The presidential debate this week was difficult to watch, but gave us plenty to think about.  President Trump seemed to be impersonating an angry wingnut conspiracy monger’s all caps Twitter account.  When Biden threatened to say something interesting, Trump interrupted with ugly taunts, sarcastic asides, baseless accusations, bizarre lies, and shouts of incoherent nonsense.  

Judged by any normal standards of civil discourse, Trump’s performance was not just disgusting but bizarre.  Why would anyone do that?  But perhaps there was a method in the madness.  Trump’s performance seemed designed to make people stop watching politicians and thinking about politics. 

And that would make some sense.  If people kept watching, they might like Biden even better, and the pending anti-Trump landslide might get even bigger.  Given Biden’s success so far, it would make some sense for the pro-Trump forces to try to make everyone so sick of the political process that they tune out and stay home.  

The debate was such a fiasco that the commission in charge is talking about revising the rules for the remaining two debates.  One idea is to cut off the mike of the candidate who refuses to shut up according to the rules.  Unfortunately, that wouldn’t prevent a crazy orange haired candidate from distracting the other candidate by shouting bizarre lies.

So I have an idea!  Remember those cake stands with glass covers that show nicely decorated cakes?  We could make a very large soundproof cake stand cover and suspend it with a motorized cable above the candidates.  Then when a candidate shifts into Tweeting madman mode, the moderator could lower the cover.  We could observe the candidate smirking, scowling, and gesticulating, but would be able to listen to what the other candidate was trying to say.  After some suitable penalty period (say, 3 minutes), the moderator could raise the cake stand, and the out-of-control candidate would get another chance to behave normally and play by the rules.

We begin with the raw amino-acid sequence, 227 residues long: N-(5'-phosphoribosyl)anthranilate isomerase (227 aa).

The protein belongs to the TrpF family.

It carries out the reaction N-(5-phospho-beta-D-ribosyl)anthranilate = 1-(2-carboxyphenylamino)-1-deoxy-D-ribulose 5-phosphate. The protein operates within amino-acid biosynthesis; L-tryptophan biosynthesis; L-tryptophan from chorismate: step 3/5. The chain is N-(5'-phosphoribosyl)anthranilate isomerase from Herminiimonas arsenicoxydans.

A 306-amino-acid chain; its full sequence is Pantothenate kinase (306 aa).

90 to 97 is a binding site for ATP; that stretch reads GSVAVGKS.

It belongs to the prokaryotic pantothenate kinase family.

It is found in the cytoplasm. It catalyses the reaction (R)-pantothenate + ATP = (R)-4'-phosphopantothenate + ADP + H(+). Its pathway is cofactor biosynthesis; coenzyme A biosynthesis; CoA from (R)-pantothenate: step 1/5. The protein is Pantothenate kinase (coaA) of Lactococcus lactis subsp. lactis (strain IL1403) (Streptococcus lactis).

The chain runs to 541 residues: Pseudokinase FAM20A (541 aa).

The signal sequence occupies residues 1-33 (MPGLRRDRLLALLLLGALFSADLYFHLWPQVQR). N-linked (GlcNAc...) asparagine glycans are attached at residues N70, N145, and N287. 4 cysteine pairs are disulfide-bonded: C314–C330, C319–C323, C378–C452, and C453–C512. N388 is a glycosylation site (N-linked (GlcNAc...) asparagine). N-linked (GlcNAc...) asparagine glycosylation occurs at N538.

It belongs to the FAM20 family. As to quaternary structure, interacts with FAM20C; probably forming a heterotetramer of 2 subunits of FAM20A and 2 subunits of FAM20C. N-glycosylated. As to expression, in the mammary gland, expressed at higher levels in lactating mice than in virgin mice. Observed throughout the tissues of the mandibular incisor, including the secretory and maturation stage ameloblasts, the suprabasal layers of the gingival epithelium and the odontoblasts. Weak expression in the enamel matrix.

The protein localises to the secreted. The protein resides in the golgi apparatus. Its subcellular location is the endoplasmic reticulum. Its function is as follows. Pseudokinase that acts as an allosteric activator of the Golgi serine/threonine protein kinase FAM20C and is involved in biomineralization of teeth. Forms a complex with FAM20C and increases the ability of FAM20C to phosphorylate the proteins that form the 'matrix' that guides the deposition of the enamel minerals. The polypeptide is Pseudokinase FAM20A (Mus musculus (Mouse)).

In the debate this week, Trump declined to condemn white supremacists, and tried to blame left wingers for violent incidents associated with peaceful Black Lives Matter protests.  He spoke approvingly of a violent racist group called the Proud Boys.  If all that weren’t horrifying enough, he encouraged his followers to gather at polling places to discourage non-supporters from voting, and again claimed that the election is going to be fraudulent.     

With President Trump all but promising to declare our next presidential election invalid unless he wins, he continues to force us to think more about American democracy.  I’ve always thought of elections as one of the least interesting things about the American system, because they were generally simple and uncontroversial.  We voted, the votes were counted, and the person with the most votes won.  

Now, to be sure, there have always been problems with our elections, such as excluding Black people, women, and others from the process during much of our history.  But I thought the worst of that was in the past, and that one thing most Americans were justifiably proud about was having more or less free and fair elections.  

If only!  It sounds like Trump and a significant number of his followers who propose to Make America Great Again are ready to stop having those old fashioned elections.  Is it really possible that there are seemingly normal people who think 1. this is a great country and also 2. we should quit having free and fair elections?  Even if their adored potential dictator were someone of much higher quality than Trump, this seems like a thing you would oppose if you cared at all about our country.  

I don’t want to cause unnecessary panic.  I’m still fairly sure that stopping fair elections and making Trump our supreme leader is the dream of only a minority, and the majority will not buy it.  But Trump is making unmistakeable and unprecedented threats to dismantle our most fundamental institutions, including elections, and we can’t take it as a joke.  We need to vote and encourage voting like never before, and like the future of our democracy is at stake.